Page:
Grove Press is a hardcover and paperback imprint of Grove Atlantic, Inc. Grove Press was founded on Grove Street in New York’s Greenwich Village in 1947. But its true beginning came in 1951 when twenty-eight-year-old Barney Rossett, Jr. bought the company and turned it into one of the most influential publishers of the 1950s, 60s, and 70s. From the outset, Rossett took chances: Grove published many of the Beats including William S. Burroughs, Jack Kerouac, and Allen Ginsberg. In addition, Grove Press became the preeminent publisher of twentieth-century drama in America, publishing the work of Samuel Beckett (Nobel Prize for Literature 1969), Bertold Brecht, Eugene Ionesco, David Mamet (Pulitzer Prize for Drama 1984), Harold Pinter (Nobel Prize for Literature 2005), Tom Stoppard, and many more. The press also introduced to American audiences the work of international authors such as Jorge Luis Borges, Mikhail Bulgakov, Marguerite Duras, Jean Genet, Pablo Neruda, Octavio Paz (Nobel Prize for Literature 1990), Kenzaburo Oe (Nobel Prize for Literature 1994), Elfriede Jelinek (Nobel Prize for Literature 2004), Alain Robbe-Grillet, and Juan Rulfo. In the late 1950s and early 1960s, Barney Rossett challenged the obscenity laws by publishing D. H. Lawrence’s Lady Chatterley’s Lover and then Henry Miller’s Tropic of Cancer. His landmark court victories changed the American cultural landscape. Grove Press went on to publish literary erotic classics like The Story of O and ground-breaking gay fiction like John Rechy’s City of Night, as well as the works of the Marquis de Sade. On the political front, Grove Press published classics that include Franz Fanon’s The Wretched of the Earth, The Autobiography of Malcolm X, and Che Guevara’s The Bolivian Diary, among many other titles. In 1986, Barney Rosset sold the company and the press became part of Grove Weidenfeld. In 1993 that company was merged with Atlantic Monthly Press to form Grove Atlantic, Inc.

Since 1993, Grove Press has been both a hardcover and paperback imprint of Grove Atlantic publishing fiction, drama, poetry, literature in translation, and general nonfiction. Authors and titles include Jon Lee Anderson’s Che Guevara: A Revolutionary Life, Robert Olen Butler’s A Good Scent from a Strange Mountain (Pulitzer Prize for Literature 1993), Kiran Desai’s Inheritance of Loss (Man Booker Prize 2006), Richard Flanagan’s Gould’s Book of Fish (Commonwealth Prize 2002), Ismail Kadare’s The Siege, Jerzy Kosinski’s Steps (National Book Award 1969), Jacqueline Susann’s Valley of the Dolls, Nick McDonell’s Twelve, Catherine Millet’s The Sexual Life of Catherine M., Pascal Mercier’s Night Train to Lisbon, Kay Ryan (Poet Laureate of the United States 2008/9) as well as Antonio Lobo Antunes, Will Self, Barry Hannah, Terry Southern, and many others.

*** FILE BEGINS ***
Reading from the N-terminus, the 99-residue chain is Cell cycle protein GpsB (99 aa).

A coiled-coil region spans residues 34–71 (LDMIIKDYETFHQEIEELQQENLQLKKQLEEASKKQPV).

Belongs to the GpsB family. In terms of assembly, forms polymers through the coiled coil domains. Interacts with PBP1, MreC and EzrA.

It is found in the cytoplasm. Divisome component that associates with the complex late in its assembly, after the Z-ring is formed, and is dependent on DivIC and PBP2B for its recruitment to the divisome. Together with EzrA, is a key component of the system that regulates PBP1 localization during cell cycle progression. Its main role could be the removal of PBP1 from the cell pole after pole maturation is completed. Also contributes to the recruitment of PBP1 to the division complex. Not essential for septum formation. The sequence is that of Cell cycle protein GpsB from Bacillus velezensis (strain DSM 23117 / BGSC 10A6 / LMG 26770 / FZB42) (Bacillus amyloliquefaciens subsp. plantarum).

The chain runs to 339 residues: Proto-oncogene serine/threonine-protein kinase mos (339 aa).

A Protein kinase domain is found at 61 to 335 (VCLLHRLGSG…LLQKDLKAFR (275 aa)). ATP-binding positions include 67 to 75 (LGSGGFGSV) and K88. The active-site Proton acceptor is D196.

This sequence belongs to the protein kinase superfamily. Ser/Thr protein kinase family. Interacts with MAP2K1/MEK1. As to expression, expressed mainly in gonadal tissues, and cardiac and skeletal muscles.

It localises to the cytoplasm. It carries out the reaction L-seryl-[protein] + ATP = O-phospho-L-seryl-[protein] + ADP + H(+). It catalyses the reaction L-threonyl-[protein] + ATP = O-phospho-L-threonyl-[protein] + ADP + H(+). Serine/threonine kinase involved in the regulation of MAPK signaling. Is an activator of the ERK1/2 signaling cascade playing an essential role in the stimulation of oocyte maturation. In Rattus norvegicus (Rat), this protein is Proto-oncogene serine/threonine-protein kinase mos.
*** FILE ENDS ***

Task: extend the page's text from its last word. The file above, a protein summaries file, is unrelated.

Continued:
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Young Skins by Colin Barrett
Young Skins


Winner of the 2014 Frank O’Connor International Short Story Award


“A stunning debut . . . The timeless nature of each story means this collection can—and will—be read many years from now.” —Sunday Times

“Exciting and stylistically adventurous.” —Colm Toibín
Turn of Mind by Alice LaPlante
Matterhorn by Karl Marlantes
 
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Icarus By Deon Meyer,
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Cobra By Deon Meyer,
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Seven Days By Deon Meyer,
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Trackers By Deon Meyer,
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Heart of the Hunter By Deon Meyer,
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Thirteen Hours By Deon Meyer,
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Blood Safari By Deon Meyer,
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An epic drama from an acclaimed internationally bestselling author—a powerful story of love, betrayal, and survival in a world devastated by a fatal virus known simply as “the Fever”

Fever
By Deon Meyer
Translated from the by K.L. Seegers
Atlantic Monthly Press
978-0-8021-2662-7 • $26.00 • Forthcoming in Cloth • Sep. 2017
Thriller
“Reminiscent of The Stand and The Passage. Great stuff.”—Stephen King

Nico Storm and his father, Willem, drive a truck filled with essential supplies through a desolate land. They are among the few in the world, as far as they know, to have survived a devastating virus that has swept over the planet. Their lives turned upside down, Nico realizes that his superb marksmanship and cool head mean he is destined to be his father’s protector, even though he is still only a boy.

Willem Storm, though not a fighter, is both a thinker and a leader, a wise and compassionate man with a vision for a new community that survivors will rebuild from the ruins. And so Amanzi is founded, drawing Storm’s “homeless and tempest-tost”—starting with Melinda Swanevelder, whom they rescue from brutal thugs; Hennie Fly, with his vital Cessna plane; Beryl Fortuin and her ragtag group of orphans; and Domingo, the man with the tattooed hand, whom Nico immediately recognizes as someone you want on your side. And then Sofia Bergman arrives, the most beautiful girl Nico has ever seen, who changes everything.

So the community grows, and with each step forward, as resources increase, so do the challenges they must face—not just from the attacks of biker brigands, but also from within. Nico undergoes an extraordinary rite of passage in this brand new world, testing his loyalty to the limits. Looking back later in life, he recounts the traumatic events that led to the greatest rupture of all—the murder of the person he loves most.

Propulsively readable, Fever is a gripping epic of humanity striving for a noble vision against its basest impulses.


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